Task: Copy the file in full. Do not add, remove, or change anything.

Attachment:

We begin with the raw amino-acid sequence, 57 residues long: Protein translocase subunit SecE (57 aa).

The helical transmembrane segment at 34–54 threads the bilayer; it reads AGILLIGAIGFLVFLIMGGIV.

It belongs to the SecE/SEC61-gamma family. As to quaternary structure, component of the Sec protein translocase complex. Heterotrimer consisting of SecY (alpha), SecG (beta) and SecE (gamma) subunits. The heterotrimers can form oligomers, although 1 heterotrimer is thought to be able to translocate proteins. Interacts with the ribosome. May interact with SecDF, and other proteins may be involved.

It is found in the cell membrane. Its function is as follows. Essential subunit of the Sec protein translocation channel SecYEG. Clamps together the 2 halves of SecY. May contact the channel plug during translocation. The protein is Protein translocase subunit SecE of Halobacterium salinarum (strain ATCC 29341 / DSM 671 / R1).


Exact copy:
We begin with the raw amino-acid sequence, 57 residues long: Protein translocase subunit SecE (57 aa).

The helical transmembrane segment at 34–54 threads the bilayer; it reads AGILLIGAIGFLVFLIMGGIV.

It belongs to the SecE/SEC61-gamma family. As to quaternary structure, component of the Sec protein translocase complex. Heterotrimer consisting of SecY (alpha), SecG (beta) and SecE (gamma) subunits. The heterotrimers can form oligomers, although 1 heterotrimer is thought to be able to translocate proteins. Interacts with the ribosome. May interact with SecDF, and other proteins may be involved.

It is found in the cell membrane. Its function is as follows. Essential subunit of the Sec protein translocation channel SecYEG. Clamps together the 2 halves of SecY. May contact the channel plug during translocation. The protein is Protein translocase subunit SecE of Halobacterium salinarum (strain ATCC 29341 / DSM 671 / R1).